As of February 2004, transit passengers in Germany's Vogtland region will be able to purchase their tickets via their mobile phones. The Vogtland Public Transit Association (Zweckverband Oeffentlicher Personennahverkehr Vogtland) has commissioned Siemens Business Services to devise a pilot solution for electronic ticketing. The association expects this model project for a "pocket-sized ticket machine," the first of its kind in Germany, to lead to lower costs, increased revenue and improved customer loyalty. Since passengers in the Vogtland and the so-called EgroNet region frequently cross the border between Germany and the Czech Republic, the European Union is supporting the project to the tune of almost one million euros.
Until April, 350 selected persons will test the process. Following registration by telephone, they will have access not only to traditional paper tickets, but also to two mobile alternatives for travel in the triangle between the Czech Republic and the German states of Thuringia, Bavaria and Saxony.
Alternative 1: After downloading the appropriate software to his Java-enabled phone, the passenger keys in his ticket order via the menu. He enters the number of passengers, the route and the type of tele-ticket required -- everything from single tickets to annual tickets is available. Once he has entered all the necessary information, confirmation of the order appears on the display. The virtual ticket itself is located on a server to which only the ticket inspector has access.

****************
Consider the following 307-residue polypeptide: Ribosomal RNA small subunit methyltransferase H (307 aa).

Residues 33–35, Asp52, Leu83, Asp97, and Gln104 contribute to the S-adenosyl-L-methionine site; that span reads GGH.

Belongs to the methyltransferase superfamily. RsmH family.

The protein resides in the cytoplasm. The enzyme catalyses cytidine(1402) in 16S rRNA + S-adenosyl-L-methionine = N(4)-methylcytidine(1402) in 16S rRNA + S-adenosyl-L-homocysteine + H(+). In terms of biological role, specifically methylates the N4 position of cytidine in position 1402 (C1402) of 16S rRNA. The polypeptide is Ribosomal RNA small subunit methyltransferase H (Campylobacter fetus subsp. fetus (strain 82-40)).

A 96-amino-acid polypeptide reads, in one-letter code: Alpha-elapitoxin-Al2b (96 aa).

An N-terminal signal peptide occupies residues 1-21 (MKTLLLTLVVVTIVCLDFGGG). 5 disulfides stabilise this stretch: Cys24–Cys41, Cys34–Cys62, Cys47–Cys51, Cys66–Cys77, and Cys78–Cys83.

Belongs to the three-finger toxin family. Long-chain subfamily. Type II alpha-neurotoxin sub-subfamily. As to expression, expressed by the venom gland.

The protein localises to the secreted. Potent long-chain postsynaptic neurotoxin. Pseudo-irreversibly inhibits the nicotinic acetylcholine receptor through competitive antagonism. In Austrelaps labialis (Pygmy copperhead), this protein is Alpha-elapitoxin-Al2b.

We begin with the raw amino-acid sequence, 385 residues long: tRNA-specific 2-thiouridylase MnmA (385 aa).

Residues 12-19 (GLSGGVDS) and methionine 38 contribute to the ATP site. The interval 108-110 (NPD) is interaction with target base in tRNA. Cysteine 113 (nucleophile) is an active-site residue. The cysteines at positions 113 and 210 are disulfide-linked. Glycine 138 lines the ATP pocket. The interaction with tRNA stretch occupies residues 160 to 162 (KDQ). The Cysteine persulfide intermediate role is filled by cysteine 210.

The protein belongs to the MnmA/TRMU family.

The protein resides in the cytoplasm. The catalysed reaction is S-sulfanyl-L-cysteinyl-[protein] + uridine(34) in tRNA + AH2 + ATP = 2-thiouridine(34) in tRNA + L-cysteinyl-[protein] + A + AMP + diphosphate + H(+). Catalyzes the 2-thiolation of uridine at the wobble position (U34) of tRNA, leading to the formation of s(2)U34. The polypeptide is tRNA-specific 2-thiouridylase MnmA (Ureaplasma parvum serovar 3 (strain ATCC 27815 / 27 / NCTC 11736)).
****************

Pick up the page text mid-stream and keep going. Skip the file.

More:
Alternative 2: The passenger orders his ticket with a phone call. The automated call center operates with new special voice recognition software that was developed in cooperation with the Fraunhofer Institute. This software is able to pick out the relevant order elements from complete spoken sentences. Long voice menus are thus no longer necessary.
In the pilot project, the actual payment is still handled by bank draft, but later versions will also include payment options via phone bill, credit cards or prepaid cards. On top of this, the mobile phone portal offers a range of additional services, such as timetables.
The solution will also help to further improve customer satisfaction and service. For example, the ticket orders provide information about passengers' routes and travel times (after all personal data has been stripped) that can be used to streamline bus and train services. The Public Transit Association is therefore confident that this solution will increase its revenue stream over the long term. In addition, long lines in front of the ticket machines or the lack of small change will in future no longer keep mobile phone owners from using buses or trains.
The market potential for solutions of this type is huge. In Germany alone there are 400 local transit companies, including 75 medium-sized and large transit networks. "The demand for innovative solutions is enormous, when one considers that the competition for satisfied customers will increase dramatically. This in turn increases the providers' need to set themselves apart from the competition," forecasts Winfried Holz, head of the Global Business Unit Solutions at Siemens Business Services.